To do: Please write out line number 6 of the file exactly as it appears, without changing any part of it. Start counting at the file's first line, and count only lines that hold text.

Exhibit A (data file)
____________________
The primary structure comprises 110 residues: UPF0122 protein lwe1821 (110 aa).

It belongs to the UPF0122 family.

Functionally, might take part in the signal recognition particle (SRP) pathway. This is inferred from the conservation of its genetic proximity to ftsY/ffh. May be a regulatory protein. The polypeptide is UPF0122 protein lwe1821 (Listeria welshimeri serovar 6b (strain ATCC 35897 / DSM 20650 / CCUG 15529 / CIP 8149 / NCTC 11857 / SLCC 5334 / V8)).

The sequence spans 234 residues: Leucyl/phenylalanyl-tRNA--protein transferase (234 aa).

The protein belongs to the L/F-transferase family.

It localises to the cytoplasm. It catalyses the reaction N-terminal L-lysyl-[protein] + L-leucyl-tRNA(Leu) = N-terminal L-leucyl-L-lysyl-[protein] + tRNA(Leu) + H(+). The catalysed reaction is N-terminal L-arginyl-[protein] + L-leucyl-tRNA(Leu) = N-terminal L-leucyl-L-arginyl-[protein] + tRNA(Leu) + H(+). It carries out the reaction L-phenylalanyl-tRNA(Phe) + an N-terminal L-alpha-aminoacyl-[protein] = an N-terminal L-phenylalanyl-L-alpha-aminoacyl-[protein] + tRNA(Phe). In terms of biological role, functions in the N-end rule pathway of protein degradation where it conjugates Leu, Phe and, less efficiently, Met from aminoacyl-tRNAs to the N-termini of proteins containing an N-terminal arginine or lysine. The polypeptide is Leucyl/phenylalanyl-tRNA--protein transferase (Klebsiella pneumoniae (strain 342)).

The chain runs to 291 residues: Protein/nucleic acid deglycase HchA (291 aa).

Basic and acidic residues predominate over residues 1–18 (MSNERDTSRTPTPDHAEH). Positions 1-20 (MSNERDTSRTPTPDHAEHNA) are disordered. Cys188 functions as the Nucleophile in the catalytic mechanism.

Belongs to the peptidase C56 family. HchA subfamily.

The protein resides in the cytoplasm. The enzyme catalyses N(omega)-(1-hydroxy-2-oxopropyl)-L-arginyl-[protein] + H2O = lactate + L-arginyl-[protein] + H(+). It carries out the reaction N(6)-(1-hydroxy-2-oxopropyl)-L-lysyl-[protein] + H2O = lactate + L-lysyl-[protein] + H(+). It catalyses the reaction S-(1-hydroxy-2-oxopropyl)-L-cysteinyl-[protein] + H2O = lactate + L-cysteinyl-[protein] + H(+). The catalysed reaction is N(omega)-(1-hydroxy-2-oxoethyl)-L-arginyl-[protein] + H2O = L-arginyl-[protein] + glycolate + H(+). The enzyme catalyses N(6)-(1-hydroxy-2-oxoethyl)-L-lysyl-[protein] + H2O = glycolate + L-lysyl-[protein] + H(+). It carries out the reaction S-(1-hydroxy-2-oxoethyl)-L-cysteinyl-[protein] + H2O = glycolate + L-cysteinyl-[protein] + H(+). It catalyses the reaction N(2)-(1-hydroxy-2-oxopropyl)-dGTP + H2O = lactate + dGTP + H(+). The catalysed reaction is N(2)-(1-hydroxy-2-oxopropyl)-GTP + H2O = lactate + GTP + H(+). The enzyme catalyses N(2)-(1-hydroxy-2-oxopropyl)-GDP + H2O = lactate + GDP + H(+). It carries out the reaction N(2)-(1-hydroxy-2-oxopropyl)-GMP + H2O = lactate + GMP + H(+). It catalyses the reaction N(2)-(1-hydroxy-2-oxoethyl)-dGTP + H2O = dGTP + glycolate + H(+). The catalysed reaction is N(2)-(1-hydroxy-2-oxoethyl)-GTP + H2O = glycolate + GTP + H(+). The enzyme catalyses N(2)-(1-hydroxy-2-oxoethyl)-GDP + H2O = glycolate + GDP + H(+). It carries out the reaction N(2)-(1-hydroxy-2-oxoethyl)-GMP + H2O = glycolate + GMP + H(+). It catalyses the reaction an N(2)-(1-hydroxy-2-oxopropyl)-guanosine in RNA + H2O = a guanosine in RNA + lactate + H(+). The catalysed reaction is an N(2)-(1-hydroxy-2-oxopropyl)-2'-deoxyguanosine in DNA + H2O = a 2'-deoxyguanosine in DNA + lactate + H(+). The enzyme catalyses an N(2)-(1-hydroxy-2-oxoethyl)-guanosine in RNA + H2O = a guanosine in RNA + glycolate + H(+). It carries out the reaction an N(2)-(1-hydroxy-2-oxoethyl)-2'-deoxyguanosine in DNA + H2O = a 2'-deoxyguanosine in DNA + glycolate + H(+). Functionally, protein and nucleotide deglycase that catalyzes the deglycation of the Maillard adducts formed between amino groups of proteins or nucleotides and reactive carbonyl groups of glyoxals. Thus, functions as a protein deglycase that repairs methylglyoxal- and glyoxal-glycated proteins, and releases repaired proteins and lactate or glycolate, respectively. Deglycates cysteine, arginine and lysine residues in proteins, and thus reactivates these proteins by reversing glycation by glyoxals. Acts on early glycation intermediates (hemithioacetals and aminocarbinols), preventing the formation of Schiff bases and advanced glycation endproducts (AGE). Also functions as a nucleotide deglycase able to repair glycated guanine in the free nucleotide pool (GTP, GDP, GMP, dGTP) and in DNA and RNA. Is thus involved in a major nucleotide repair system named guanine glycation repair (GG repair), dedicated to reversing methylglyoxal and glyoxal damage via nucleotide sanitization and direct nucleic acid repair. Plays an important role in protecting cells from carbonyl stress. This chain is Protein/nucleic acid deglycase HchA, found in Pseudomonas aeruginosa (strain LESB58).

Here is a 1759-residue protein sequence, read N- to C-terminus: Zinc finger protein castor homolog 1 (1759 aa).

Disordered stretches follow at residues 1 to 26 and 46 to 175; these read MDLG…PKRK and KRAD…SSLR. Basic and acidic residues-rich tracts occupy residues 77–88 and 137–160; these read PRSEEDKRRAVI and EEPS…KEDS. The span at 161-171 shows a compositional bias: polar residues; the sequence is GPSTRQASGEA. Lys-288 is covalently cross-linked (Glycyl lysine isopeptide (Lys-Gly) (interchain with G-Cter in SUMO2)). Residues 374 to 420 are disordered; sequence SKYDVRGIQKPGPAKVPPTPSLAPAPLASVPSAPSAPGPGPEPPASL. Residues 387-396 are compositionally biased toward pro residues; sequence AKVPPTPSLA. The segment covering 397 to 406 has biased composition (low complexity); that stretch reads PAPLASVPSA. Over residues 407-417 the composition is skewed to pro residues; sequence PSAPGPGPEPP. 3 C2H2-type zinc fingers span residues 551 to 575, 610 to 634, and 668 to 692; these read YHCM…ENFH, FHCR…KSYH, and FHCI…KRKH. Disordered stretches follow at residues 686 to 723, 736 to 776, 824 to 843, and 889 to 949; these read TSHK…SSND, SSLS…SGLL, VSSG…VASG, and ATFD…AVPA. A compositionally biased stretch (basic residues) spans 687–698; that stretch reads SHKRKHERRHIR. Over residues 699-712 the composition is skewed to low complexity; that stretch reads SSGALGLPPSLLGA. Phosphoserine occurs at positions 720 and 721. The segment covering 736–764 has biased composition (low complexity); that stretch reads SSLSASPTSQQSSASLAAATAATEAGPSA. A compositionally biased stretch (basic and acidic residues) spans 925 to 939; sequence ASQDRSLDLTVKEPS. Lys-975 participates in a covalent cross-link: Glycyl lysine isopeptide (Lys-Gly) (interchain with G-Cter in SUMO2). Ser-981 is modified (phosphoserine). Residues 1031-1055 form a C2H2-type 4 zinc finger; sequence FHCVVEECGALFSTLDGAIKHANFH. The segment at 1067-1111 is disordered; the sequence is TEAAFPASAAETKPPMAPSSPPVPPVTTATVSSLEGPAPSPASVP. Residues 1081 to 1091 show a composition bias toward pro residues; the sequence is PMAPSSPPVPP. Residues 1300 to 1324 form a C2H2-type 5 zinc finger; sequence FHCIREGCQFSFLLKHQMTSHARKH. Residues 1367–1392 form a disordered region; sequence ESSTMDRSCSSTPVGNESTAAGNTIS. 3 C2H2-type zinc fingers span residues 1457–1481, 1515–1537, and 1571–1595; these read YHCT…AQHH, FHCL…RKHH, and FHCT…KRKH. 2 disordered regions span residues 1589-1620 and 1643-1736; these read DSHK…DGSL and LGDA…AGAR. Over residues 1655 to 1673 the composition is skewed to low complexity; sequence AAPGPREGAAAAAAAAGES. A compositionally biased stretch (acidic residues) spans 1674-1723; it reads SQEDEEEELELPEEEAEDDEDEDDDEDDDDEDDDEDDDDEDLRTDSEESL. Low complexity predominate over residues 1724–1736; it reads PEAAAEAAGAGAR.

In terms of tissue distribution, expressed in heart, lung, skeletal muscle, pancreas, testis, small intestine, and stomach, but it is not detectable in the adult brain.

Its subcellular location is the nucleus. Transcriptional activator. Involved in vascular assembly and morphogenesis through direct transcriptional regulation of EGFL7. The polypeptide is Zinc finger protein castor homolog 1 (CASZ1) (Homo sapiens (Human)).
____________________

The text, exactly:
It localises to the cytoplasm. It catalyses the reaction N-terminal L-lysyl-[protein] + L-leucyl-tRNA(Leu) = N-terminal L-leucyl-L-lysyl-[protein] + tRNA(Leu) + H(+). The catalysed reaction is N-terminal L-arginyl-[protein] + L-leucyl-tRNA(Leu) = N-terminal L-leucyl-L-arginyl-[protein] + tRNA(Leu) + H(+). It carries out the reaction L-phenylalanyl-tRNA(Phe) + an N-terminal L-alpha-aminoacyl-[protein] = an N-terminal L-phenylalanyl-L-alpha-aminoacyl-[protein] + tRNA(Phe). In terms of biological role, functions in the N-end rule pathway of protein degradation where it conjugates Leu, Phe and, less efficiently, Met from aminoacyl-tRNAs to the N-termini of proteins containing an N-terminal arginine or lysine. The polypeptide is Leucyl/phenylalanyl-tRNA--protein transferase (Klebsiella pneumoniae (strain 342)).